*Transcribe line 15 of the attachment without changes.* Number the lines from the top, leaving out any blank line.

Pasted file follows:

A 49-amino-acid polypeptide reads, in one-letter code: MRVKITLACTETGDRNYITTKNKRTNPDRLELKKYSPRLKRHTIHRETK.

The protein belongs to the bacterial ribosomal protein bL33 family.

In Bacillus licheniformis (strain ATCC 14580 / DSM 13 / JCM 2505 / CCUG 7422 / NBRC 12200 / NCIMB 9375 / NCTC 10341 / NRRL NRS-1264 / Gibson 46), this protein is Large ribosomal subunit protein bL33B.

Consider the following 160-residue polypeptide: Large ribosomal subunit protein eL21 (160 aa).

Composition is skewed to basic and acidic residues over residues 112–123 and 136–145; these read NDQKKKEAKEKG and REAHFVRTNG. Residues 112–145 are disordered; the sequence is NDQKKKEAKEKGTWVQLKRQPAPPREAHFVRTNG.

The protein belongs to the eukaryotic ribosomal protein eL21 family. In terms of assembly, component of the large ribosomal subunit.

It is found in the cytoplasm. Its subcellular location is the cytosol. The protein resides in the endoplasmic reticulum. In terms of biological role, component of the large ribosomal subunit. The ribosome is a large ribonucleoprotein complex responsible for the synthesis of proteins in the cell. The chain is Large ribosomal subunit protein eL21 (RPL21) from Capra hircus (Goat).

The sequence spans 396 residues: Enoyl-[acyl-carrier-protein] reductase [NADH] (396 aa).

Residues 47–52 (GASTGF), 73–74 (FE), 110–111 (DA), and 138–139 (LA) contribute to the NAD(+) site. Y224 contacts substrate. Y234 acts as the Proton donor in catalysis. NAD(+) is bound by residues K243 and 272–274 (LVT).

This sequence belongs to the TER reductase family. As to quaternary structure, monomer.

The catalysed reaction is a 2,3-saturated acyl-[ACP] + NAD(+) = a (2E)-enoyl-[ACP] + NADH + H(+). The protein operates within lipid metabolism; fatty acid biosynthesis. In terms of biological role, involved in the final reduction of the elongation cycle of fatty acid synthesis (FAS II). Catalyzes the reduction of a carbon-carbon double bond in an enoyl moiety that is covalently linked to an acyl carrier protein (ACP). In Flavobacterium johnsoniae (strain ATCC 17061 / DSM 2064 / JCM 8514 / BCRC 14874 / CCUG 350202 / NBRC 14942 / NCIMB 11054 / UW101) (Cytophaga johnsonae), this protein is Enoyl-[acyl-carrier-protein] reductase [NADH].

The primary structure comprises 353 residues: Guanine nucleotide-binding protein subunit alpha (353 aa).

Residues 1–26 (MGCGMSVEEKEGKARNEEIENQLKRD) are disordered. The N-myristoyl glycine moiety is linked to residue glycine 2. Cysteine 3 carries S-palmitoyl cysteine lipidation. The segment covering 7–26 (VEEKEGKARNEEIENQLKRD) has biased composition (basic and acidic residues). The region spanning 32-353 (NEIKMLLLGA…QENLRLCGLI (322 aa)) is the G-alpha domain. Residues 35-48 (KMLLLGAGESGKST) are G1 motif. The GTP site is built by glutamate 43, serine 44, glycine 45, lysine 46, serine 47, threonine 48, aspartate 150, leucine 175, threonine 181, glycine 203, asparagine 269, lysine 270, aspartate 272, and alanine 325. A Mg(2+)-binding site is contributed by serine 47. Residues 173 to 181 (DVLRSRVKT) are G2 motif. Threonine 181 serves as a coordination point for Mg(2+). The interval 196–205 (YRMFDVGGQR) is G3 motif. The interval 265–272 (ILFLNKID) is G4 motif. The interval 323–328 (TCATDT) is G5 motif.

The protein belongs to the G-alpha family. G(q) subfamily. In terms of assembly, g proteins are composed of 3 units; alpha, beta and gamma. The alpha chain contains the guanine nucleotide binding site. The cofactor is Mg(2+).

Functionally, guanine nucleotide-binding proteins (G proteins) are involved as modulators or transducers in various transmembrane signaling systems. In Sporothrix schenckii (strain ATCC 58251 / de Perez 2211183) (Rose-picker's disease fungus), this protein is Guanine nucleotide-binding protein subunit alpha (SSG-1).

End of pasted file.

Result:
Functionally, guanine nucleotide-binding proteins (G proteins) are involved as modulators or transducers in various transmembrane signaling systems. In Sporothrix schenckii (strain ATCC 58251 / de Perez 2211183) (Rose-picker's disease fungus), this protein is Guanine nucleotide-binding protein subunit alpha (SSG-1).